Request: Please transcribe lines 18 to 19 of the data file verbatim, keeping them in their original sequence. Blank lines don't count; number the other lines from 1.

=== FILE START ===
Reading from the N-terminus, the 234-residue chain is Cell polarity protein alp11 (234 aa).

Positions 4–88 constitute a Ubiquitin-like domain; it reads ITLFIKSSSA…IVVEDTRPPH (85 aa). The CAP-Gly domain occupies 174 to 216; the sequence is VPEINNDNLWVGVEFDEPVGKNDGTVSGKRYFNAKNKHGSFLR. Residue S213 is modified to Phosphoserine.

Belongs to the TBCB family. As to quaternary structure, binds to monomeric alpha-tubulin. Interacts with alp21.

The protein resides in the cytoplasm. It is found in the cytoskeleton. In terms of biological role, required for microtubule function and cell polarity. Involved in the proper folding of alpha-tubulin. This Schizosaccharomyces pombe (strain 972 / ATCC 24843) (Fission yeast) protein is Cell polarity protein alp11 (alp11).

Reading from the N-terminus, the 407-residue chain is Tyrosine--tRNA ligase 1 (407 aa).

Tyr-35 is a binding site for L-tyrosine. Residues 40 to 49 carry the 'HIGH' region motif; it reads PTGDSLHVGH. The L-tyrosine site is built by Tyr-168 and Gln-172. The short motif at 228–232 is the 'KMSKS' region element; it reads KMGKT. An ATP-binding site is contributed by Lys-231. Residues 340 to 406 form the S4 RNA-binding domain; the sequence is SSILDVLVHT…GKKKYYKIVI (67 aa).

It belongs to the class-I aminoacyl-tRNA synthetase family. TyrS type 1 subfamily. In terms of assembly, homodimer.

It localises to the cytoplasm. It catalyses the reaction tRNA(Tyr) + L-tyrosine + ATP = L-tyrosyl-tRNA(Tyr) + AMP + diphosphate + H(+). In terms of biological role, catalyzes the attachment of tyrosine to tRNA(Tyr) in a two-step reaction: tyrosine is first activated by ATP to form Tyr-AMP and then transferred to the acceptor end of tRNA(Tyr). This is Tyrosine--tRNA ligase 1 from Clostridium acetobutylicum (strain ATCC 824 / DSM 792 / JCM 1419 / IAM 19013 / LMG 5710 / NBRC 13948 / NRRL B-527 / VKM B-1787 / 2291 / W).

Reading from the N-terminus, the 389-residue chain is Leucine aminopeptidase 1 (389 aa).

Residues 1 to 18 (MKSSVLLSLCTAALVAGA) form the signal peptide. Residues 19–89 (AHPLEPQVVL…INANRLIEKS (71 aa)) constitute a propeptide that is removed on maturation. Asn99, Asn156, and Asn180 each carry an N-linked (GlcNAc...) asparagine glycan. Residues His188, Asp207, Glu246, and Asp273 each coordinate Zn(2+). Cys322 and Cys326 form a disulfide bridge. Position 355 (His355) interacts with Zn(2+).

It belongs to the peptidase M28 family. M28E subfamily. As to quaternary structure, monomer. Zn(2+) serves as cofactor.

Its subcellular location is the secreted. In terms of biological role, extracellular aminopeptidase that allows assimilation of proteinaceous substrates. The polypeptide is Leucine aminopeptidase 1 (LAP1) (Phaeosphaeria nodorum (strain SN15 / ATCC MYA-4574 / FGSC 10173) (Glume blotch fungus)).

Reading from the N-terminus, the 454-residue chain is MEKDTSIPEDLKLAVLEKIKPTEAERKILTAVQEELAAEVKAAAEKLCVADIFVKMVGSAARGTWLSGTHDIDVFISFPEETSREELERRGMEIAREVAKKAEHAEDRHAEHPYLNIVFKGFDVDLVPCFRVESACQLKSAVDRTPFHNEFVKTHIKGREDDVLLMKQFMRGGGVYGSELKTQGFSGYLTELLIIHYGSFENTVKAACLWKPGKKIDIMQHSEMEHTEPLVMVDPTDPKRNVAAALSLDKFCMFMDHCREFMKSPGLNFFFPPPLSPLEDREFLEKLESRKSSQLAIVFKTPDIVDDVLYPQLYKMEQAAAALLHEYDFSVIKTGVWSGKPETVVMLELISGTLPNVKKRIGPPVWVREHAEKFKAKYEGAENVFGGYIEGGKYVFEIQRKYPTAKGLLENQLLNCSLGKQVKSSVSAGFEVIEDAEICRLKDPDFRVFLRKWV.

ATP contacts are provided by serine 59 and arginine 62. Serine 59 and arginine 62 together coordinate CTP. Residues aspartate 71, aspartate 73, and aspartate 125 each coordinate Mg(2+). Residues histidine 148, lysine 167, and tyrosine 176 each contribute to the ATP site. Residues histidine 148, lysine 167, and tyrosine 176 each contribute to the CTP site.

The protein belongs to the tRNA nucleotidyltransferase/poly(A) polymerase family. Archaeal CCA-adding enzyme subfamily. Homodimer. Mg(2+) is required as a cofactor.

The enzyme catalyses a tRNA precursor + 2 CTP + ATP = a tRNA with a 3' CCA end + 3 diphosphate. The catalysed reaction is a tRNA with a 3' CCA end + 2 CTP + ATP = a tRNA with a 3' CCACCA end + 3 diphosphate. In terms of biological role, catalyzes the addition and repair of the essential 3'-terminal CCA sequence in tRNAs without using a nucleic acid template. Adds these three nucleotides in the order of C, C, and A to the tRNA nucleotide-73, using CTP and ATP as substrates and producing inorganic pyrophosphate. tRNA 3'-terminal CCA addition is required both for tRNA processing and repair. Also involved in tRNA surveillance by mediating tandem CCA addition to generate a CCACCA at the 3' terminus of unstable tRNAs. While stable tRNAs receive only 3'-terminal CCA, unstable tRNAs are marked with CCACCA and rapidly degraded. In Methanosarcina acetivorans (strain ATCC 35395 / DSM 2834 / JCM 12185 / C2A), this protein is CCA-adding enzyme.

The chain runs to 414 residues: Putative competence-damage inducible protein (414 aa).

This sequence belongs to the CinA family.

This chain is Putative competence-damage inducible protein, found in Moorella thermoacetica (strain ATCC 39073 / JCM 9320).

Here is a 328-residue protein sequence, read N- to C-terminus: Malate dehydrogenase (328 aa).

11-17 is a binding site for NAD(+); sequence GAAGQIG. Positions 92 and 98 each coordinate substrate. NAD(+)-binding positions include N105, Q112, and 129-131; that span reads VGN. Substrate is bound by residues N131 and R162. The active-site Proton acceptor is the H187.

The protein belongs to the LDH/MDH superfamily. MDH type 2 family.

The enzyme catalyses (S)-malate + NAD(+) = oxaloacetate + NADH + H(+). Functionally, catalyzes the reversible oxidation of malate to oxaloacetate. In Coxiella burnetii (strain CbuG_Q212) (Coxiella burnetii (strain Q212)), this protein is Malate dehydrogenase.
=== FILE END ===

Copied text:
This sequence belongs to the CinA family.

This chain is Putative competence-damage inducible protein, found in Moorella thermoacetica (strain ATCC 39073 / JCM 9320).